In our previous ATRI initiatives blog post, we discussed the ROI of truck safety technologies, specifically video safety. In this week’s post, we examine the impact of “nuclear” verdicts on trucking.
First, what is a “nuclear verdict”? It’s a verdict in excess of $10 million. Between 2012-2015, there have been 12 verdicts totaling $900 million. One verdict was for $281 million.1 Unfortunately, the majority of verdicts go against the commercial transportation industry.
While there has been a slight uptick in the number of fatal crashes involving large trucks and buses in recent years, the number has hovered around 4,000 annually since 1975. Meanwhile the number of registered large trucks and buses on US highways has increased from 5.8 to 12.5 million over the same time period. A comparison of crashes of large trucks on the road indicates a relatively larger uptick in injury versus fatal crashes.2
But, it doesn’t have to be this way. The impact of new technologies, including sensors, cameras and autonomous technology are providing transportation companies with the opportunity to control their fate if they get involved in a legal battle. Technology – specifically cameras – provides an accurate snapshot of what actually happened during a collision and is a vital resource when it comes to settling claims.
When litigation is involved, many fleets use video to reduce the amount of time (and money) required to understand the legal situation and get to the truth. No other technology allows you to see exactly what happened, before, during and after the impact of a collision. No other technology readily exonerates drivers when not at fault.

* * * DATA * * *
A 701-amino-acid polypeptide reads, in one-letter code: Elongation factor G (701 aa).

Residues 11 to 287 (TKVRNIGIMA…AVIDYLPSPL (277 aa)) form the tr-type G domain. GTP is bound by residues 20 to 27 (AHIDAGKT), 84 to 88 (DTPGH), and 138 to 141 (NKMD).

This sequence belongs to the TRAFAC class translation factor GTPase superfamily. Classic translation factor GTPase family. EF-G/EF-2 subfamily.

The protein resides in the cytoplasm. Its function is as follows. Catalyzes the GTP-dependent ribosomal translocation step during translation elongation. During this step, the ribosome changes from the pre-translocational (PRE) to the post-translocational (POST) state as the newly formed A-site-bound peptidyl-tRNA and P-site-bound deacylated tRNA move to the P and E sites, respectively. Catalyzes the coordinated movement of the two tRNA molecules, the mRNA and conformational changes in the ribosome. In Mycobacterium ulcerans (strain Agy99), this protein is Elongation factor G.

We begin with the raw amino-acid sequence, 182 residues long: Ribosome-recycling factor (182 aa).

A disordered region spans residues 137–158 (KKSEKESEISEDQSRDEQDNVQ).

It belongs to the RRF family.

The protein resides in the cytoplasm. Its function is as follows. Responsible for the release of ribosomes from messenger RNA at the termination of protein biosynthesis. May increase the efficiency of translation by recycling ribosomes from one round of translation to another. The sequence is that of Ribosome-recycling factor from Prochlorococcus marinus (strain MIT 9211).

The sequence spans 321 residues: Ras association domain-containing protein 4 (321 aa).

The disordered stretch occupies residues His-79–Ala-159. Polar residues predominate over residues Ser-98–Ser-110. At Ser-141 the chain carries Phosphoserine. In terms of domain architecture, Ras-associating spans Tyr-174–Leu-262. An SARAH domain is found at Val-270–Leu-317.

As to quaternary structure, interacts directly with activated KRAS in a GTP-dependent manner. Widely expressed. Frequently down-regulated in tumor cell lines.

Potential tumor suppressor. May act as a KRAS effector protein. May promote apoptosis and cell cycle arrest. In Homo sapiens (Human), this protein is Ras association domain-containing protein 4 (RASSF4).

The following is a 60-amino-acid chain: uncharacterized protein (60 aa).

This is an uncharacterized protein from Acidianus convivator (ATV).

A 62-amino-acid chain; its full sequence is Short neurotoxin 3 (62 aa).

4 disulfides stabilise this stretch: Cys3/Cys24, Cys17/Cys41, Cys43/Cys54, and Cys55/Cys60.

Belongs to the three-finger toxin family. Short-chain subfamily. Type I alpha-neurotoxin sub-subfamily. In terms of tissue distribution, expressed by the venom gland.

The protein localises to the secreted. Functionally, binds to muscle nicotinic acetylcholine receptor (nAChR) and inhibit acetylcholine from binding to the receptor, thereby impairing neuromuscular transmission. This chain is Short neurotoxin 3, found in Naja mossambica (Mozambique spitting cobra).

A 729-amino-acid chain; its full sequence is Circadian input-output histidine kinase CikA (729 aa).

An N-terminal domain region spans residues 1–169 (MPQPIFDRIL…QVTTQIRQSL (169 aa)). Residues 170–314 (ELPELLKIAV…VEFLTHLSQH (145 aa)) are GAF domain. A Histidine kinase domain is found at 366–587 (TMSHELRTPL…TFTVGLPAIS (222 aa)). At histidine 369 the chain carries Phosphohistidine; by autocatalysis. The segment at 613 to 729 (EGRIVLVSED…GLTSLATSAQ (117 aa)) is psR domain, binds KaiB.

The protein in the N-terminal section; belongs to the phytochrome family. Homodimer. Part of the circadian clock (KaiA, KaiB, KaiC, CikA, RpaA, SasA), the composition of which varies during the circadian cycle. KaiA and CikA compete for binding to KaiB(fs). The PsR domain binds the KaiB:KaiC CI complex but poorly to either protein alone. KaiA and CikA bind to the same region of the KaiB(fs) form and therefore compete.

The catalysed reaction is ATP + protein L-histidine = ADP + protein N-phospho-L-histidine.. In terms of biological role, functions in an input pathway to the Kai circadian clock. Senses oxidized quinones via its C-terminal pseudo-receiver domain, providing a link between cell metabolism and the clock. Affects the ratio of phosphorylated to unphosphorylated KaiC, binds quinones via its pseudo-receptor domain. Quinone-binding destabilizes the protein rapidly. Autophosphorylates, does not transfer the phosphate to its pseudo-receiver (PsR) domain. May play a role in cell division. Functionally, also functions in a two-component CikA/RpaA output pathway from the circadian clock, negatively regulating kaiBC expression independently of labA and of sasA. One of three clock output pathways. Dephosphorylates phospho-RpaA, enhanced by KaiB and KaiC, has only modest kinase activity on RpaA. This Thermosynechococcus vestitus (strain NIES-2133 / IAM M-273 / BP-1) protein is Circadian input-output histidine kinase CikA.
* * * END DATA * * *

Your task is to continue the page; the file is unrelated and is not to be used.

It seems that insurance companies may be agreeing. “I think new technologies will ultimately pay off if you look at them from a casualty underwriting perspective because you’ll be able to get a snapshot, or at least some data insight, into every occurrence on the roads,” states Mike Hudzik, managing director and head of casualty underwriting in the U.S. and Canada for Swiss Re. “If you have access to all the elements behind a claim, that should hopefully result in more reliable outcomes for transportation clients, especially when disputes are taken to the plaintiffs’ bar.” Hudgzig adds, “Perhaps what you’ll see then is some of these nuclear verdicts being chopped down to what their real value is. That’s kind of a dream of mine.” 3
Learn how video safety can reduce collisions, support exonerations and lower costs across your fleet. With safer fleets, nuclear verdicts will no longer be relevant in the transportation industry.